On ViewNurture Art
October 14 – November 5, 2017
Kyoung eun Kang is a Korean-born artist who took her BFA (2003) and MFA (2005) at Hong-Ik University in Seoul before coming to New York, where she received her second MFA from Parsons in 2009. That same year she participated in the Skowhegan program. Since then she has been teaching art to children and working on her own art, which culminated in her current show, 1402 Seok-Dong. This exhibition, for which she built a new floor and half wall, consisted of objects, photos, and texts that relate to her family, which remains in Korea. Kang is in close contact with family members, who helped with several works in the show. By concentrating on her immediate relations, Kang supports the commonplace that Asian families are close-knit. At the same time, she is participating in Western art practice, which has been asserting the primacy of the personal--for women especially—for some time. Contemporary art has been obsessed with conflating the personal with the political, likely in the hope that the two might be merged in a way that would convey the importance of private life. Unfortunately, our obsession with the personal has been repeated to the point of absurdity, with the result that the artwork loses its ability to convincingly convey actual insight.
Kang is after something different; she is eager to convey the texture of her home life. As a result, the show includes a chamber pot with overlapping sounds of various family members urinating into it; text pieces consisting of random phrases taken from casual conversations; a photograph of a care package sent by Kang’s mother; and two pictures of the same bonsai tree, kept in the family for decades, held by the mother and father. By themselves, these images might seem eccentric or arbitrary, but in tandem they add up to a portrait of family life. The intuitive intelligence working behind the individual works and their relations to each other is clear, but it is possible to query exhibition’s overall design. Sometimes artists working with identity issues feel that they must first explain and then transmit information that is specific to their culture. The problem is that the art often feels like an anthropology exhibit rather than an artwork.
At the same time, though, global art is now something of a parenthesis, although the psychological pressures behind it remain strong. Still, Kang has a dilemma in that even if we don’t recognize the objects she is presenting, we may generally understand the emotional tenor of what we see. Actually, Kang’s decision to relay intimacies having to do with herself and her parents is bold enough, and the art original enough, that the show succeeds. One framed work has the following four sentences, listed vertically: “Moon River is an international song.” “Yes it is.” “I am going out.” “Record well.” The staleness of the assertions underscores every family’s informal conversation; thus, the piece suggests that Kang’s immediate relatives—the sentences were taken from talks in Korea—are not different from members of any other family. Another photo records the contents of a care package, which includes a bag of sardines, a package of soap powder for lingerie, and several vials and a bottle that can’t be identified. Here the materials are linked to the show of affection and close communication; now in her late thirties, Kang continues to be a needy daughter in her mother’s eyes!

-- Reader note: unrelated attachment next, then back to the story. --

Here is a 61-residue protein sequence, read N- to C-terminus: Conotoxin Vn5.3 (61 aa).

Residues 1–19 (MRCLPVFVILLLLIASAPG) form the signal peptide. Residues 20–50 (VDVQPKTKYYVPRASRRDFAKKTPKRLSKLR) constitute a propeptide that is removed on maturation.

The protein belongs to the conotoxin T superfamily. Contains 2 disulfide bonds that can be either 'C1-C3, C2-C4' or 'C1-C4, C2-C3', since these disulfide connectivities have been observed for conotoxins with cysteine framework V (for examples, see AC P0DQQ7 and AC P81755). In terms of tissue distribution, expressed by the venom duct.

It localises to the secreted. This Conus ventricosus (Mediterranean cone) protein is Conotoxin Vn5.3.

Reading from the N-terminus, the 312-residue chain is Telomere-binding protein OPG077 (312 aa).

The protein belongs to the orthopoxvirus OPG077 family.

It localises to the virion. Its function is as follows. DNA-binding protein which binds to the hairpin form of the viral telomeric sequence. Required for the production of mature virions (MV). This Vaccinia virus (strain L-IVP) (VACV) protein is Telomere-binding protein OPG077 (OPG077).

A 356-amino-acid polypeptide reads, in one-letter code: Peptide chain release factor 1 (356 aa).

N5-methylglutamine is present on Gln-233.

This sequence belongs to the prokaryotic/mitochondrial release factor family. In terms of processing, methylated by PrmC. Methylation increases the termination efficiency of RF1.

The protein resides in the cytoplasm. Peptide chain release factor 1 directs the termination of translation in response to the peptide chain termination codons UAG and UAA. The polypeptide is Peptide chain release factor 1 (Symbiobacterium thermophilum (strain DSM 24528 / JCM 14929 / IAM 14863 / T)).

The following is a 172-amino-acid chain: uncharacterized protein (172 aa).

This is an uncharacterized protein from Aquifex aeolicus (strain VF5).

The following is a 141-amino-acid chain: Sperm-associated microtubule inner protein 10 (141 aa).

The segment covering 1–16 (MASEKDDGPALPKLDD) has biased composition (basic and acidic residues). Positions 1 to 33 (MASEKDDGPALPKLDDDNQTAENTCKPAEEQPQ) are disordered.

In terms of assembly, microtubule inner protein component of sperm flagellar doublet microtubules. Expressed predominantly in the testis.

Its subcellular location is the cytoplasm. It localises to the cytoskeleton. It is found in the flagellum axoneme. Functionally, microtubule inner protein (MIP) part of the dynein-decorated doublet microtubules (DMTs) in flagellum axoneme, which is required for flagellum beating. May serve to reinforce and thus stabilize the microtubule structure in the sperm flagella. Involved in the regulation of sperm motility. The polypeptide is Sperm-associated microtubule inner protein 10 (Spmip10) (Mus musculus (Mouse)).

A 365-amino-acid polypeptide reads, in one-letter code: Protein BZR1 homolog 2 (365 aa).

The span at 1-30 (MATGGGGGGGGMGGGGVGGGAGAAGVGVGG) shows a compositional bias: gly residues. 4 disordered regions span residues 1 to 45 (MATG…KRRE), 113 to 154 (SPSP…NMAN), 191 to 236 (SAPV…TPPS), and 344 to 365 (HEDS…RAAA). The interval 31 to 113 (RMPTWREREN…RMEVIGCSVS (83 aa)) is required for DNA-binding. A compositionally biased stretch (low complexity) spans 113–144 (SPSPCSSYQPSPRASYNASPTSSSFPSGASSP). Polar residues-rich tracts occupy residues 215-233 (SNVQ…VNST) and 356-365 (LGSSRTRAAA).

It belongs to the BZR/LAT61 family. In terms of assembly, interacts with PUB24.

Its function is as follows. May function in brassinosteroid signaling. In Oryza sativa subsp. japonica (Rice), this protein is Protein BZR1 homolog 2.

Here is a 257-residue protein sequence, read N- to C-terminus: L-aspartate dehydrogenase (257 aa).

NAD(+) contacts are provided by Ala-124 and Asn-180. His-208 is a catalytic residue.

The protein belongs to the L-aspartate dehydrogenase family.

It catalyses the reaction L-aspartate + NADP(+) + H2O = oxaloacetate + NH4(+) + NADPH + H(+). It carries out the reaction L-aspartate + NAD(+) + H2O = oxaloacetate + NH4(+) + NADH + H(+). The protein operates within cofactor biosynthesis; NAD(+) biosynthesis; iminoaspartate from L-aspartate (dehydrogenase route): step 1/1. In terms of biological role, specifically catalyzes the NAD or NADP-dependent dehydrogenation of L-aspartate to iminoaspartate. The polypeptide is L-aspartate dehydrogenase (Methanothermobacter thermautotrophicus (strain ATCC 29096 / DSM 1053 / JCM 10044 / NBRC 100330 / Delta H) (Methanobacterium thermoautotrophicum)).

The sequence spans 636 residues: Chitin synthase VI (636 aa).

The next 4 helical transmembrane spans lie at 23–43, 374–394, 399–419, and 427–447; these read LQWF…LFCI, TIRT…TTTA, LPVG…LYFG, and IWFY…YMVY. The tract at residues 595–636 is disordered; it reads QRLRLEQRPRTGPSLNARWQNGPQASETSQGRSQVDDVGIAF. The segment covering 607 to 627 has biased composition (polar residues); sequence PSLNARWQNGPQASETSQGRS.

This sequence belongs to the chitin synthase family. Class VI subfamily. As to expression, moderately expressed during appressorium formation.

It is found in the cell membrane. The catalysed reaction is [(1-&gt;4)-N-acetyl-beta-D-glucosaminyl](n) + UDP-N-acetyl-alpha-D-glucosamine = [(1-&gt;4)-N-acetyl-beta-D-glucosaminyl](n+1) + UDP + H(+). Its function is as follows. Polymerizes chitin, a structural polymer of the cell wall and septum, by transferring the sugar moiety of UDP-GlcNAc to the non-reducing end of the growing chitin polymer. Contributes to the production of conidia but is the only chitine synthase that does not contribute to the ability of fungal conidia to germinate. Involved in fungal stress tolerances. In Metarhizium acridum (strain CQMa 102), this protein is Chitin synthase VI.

Kyoung eun Kang, River (Chamber pot detail), 2017, Sound installation, a traditional Korean chamber pot, audio, 3:43min loop, 12x12x10 inches. Courtesy the Artist.
Kang does skirt, if not cross over, the boundaries of good taste with River (2017), a green chamber pot from which sounds of urination issue forth. This is an intimacy taken to a more or less disconcerting level. Skin Ball (2012), a photo of an egg-like mass of exfoliated skin, manages to discomfit just as much. Viewers to the exhibition might have felt that these personal matters, recorded in such a matter-of-fact way, pushed Kang’s revelations of family into a place where good taste no longer mattered. But that is likely the point—the intimacies of any family are inherently private. And revealing them, as happens in this very interesting show, demonstrates a willingness to reveal personal detail, no matter how unsettling. None of the items in the exhibition can be separated from revelations of private life. As a result, it makes no sense to comment on or judge their facture. Kang is here a manager of information, not an artist who works with her hands (except for the linoleum floor she used to cover the floor). In a number of ways, this work comes close to relational art, which posits familiarity as an esthetic value in its own right. More than most working in this manner, Kang completes her task of disclosure, entertaining us along the way.